A beautiful holiday arrangement or vase of cut flowers adds an elegant touch to any room. Keeping flowers fresh throughout the season and even recycling them after New Year’s is easy if you follow some important tips.
Additives for Fresh Flowers
Drop a crushed aspirin in water before adding roses and other cut flowers. Change the water every several days. Use 1/4 teaspoon of household bleach per quart of water to keep bacterial growth in check. Other bacteria stoppers are a few drops of vodka, a mix of apple cider vinegar and sugar, and leftover soda substituted for sugar. Many believe copper pennies also control bacteria.
One good whoosh on the undersides of petals and leaves will extend the life of cut flowers. Be sure to stand a foot away.
Check holiday arrangements every day to make sure they have the right amount of water. Always use fresh water at room temperature and clean the container when you change the water. Trim stems at an angle ever few days to give them the best opportunity to pull water. This is the perfect time to remove damaged blooms or foliage.
Never leave plants in vehicles for long periods when the outside temperature is less than 45 degrees F. A spot in a cool temperature and away from direct sunlight is best..
They’re high-maintenance plants. While most last a few weeks, proper care can extend life for a few months. First, remove the plant from wrappings and store it away from cold or hot drafts. An ideal day temperature is 60 to 70 degrees F. A good night temperature is about 5 degrees less. To keep the plant alive past New Year’s, remove all colored bracts and all but three leaves on each stem. Repot at the end of spring. Summer and fall care includes pruning and moving the plant indoors as outdoor temperatures fall. A poinsettia should bloom again if you expose it to a minimum of 14 hours of complete darkness in October.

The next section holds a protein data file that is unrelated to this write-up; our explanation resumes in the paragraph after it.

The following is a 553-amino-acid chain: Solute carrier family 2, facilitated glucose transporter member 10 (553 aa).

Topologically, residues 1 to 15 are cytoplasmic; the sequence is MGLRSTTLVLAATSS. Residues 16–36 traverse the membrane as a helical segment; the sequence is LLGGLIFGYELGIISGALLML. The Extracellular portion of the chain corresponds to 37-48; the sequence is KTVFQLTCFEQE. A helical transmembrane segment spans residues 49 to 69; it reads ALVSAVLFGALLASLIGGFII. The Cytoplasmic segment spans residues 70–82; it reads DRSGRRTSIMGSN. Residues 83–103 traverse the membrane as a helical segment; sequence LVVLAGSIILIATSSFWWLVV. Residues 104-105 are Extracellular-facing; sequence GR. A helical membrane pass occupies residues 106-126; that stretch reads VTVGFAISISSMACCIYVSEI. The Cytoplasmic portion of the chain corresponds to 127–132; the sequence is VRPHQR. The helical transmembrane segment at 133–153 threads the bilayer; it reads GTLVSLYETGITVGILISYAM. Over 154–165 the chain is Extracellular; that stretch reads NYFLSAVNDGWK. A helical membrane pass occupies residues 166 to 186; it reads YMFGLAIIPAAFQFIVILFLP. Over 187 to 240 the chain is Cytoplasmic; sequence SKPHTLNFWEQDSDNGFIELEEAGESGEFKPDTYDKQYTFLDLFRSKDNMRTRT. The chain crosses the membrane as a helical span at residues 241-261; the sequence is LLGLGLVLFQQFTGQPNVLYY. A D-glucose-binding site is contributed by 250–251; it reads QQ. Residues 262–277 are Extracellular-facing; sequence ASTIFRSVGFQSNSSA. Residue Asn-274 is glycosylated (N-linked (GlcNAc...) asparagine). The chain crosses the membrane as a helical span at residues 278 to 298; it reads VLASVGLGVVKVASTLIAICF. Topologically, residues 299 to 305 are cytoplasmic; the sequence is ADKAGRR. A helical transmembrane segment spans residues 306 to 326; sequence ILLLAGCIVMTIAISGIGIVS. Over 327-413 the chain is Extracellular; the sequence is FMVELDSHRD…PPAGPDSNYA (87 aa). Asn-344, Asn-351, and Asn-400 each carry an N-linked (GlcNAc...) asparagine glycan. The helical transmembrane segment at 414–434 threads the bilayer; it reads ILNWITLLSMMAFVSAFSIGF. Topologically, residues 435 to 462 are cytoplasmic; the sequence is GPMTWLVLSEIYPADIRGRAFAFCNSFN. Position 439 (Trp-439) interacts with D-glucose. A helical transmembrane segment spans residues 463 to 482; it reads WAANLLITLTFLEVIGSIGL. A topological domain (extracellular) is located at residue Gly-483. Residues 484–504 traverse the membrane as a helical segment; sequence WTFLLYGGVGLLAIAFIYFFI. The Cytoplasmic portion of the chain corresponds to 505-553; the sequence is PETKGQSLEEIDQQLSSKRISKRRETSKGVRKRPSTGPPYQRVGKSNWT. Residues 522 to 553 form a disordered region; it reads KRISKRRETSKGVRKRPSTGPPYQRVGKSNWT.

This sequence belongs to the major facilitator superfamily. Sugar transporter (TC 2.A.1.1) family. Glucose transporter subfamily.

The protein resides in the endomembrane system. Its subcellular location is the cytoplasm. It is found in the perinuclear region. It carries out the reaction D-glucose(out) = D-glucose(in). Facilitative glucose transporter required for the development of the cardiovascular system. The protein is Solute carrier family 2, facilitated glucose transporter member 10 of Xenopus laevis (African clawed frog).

Get creative and reuse pricey holiday flowers. Split a large arrangement into several smaller ones. Incorporate mistletoe, pine cones, berries, greenery, branches, and nuts in a wreath. Recycle containers into candle holders, and turn aging blossoms into potpourri. When selecting holiday flowers, include white carnations, which are fairly inexpensive. Add a few drops of food coloring to the water and watch them take on an exciting new hue.